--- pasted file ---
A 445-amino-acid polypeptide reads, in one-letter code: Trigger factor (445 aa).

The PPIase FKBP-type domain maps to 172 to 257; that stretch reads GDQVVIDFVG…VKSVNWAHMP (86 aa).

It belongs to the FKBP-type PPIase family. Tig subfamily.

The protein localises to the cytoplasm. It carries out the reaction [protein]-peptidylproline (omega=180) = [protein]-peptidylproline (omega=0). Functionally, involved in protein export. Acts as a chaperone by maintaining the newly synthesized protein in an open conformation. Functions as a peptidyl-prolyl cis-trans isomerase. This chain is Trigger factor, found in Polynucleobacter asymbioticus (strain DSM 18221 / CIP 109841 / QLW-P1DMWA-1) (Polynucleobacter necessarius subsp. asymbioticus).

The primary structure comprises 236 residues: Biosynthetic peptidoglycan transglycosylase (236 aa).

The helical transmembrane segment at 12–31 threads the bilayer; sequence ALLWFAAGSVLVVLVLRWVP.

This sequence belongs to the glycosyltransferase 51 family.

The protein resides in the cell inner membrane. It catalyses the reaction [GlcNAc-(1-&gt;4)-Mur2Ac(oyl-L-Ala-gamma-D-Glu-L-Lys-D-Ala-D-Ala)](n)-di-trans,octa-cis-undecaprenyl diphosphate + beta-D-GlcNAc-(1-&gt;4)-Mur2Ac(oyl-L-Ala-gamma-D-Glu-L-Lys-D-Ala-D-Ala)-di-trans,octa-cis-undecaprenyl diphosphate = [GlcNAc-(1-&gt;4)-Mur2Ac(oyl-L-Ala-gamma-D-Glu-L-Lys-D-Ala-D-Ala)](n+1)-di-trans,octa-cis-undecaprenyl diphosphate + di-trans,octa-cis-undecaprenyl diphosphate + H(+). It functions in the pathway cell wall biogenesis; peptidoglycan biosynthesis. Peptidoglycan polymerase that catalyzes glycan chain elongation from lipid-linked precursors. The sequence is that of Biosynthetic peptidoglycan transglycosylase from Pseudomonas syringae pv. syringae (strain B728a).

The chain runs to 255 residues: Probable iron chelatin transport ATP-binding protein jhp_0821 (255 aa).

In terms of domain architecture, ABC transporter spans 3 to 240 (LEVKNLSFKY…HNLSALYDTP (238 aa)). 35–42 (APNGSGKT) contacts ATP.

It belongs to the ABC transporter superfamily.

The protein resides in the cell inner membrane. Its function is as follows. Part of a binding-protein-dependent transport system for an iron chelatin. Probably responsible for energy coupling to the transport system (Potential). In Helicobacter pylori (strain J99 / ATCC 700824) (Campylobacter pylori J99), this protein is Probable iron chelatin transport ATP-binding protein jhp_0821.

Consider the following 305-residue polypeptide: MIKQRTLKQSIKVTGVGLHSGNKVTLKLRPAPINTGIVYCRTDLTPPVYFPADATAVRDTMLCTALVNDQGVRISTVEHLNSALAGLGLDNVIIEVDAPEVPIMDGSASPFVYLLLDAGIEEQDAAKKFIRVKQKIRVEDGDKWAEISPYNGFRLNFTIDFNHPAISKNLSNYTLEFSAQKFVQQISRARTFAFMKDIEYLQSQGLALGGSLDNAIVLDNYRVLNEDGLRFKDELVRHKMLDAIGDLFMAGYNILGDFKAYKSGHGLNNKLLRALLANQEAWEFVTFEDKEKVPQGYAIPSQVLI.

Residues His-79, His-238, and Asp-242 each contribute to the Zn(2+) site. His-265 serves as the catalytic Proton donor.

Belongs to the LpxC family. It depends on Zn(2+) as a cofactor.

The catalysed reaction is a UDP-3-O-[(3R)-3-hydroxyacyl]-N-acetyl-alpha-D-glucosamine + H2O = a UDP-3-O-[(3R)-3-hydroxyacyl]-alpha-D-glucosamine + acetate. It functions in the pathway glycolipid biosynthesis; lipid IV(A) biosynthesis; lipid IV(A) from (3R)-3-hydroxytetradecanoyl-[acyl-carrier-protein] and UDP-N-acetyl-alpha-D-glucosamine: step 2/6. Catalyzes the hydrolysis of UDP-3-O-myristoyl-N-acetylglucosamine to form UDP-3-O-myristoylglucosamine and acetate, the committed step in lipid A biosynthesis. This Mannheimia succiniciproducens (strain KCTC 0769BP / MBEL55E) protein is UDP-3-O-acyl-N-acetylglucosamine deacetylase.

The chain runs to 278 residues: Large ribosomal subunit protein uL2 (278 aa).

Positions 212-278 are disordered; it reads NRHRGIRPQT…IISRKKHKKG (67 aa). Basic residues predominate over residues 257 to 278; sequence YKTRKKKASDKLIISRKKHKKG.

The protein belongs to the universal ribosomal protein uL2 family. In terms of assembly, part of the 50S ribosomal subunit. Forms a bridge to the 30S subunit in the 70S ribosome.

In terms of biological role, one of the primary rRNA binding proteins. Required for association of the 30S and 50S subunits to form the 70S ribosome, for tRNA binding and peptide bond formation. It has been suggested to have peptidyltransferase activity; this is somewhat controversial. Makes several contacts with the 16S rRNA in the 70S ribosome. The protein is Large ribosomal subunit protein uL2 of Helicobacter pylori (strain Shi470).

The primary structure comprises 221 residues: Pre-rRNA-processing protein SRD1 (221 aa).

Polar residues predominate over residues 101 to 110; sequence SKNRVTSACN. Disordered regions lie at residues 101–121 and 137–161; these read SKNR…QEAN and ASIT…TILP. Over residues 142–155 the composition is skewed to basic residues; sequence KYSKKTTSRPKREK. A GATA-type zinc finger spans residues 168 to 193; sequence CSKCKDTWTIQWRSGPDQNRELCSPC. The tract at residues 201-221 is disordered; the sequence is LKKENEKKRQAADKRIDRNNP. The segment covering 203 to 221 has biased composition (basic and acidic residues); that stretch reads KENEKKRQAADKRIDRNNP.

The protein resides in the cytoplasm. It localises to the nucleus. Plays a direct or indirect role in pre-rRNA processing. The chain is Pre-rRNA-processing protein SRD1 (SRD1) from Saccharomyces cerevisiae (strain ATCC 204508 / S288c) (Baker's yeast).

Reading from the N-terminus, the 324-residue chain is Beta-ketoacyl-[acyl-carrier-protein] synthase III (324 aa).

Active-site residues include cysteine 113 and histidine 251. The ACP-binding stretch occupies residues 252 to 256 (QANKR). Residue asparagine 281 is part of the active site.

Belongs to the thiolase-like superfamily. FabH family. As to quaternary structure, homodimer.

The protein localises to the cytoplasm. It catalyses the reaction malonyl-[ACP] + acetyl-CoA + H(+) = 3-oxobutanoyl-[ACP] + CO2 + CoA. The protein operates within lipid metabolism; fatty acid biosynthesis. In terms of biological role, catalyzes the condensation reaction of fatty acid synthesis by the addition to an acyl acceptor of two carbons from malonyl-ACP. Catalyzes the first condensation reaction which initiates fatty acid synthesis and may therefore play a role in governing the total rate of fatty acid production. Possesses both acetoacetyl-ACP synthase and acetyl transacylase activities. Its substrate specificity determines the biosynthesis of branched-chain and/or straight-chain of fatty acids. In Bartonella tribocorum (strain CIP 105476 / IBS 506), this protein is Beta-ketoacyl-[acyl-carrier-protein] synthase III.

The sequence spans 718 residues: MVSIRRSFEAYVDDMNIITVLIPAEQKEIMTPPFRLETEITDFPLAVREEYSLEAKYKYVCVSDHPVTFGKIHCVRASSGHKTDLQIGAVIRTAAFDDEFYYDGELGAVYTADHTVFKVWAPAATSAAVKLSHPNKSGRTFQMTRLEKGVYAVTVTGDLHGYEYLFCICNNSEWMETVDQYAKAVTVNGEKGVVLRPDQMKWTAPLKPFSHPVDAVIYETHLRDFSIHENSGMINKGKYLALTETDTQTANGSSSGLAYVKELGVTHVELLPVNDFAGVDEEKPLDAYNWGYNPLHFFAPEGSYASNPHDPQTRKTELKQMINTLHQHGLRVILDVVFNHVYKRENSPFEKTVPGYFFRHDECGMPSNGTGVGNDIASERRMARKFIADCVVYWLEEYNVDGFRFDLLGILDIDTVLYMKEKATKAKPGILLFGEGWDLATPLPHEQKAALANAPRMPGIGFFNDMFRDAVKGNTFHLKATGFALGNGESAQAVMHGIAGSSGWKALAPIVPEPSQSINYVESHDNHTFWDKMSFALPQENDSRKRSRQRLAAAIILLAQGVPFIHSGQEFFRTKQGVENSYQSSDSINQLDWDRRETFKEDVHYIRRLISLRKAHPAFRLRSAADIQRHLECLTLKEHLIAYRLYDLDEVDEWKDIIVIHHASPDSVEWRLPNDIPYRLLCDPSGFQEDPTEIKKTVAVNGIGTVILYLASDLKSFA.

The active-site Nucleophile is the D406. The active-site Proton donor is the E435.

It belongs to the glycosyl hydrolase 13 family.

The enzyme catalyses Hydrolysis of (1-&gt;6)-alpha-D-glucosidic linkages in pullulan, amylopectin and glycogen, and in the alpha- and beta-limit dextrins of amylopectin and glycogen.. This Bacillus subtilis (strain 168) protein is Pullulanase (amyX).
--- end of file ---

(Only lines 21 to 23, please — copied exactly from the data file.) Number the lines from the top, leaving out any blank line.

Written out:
The primary structure comprises 221 residues: Pre-rRNA-processing protein SRD1 (221 aa).

Polar residues predominate over residues 101 to 110; sequence SKNRVTSACN. Disordered regions lie at residues 101–121 and 137–161; these read SKNR…QEAN and ASIT…TILP. Over residues 142–155 the composition is skewed to basic residues; sequence KYSKKTTSRPKREK. A GATA-type zinc finger spans residues 168 to 193; sequence CSKCKDTWTIQWRSGPDQNRELCSPC. The tract at residues 201-221 is disordered; the sequence is LKKENEKKRQAADKRIDRNNP. The segment covering 203 to 221 has biased composition (basic and acidic residues); that stretch reads KENEKKRQAADKRIDRNNP.

The protein resides in the cytoplasm. It localises to the nucleus. Plays a direct or indirect role in pre-rRNA processing. The chain is Pre-rRNA-processing protein SRD1 (SRD1) from Saccharomyces cerevisiae (strain ATCC 204508 / S288c) (Baker's yeast).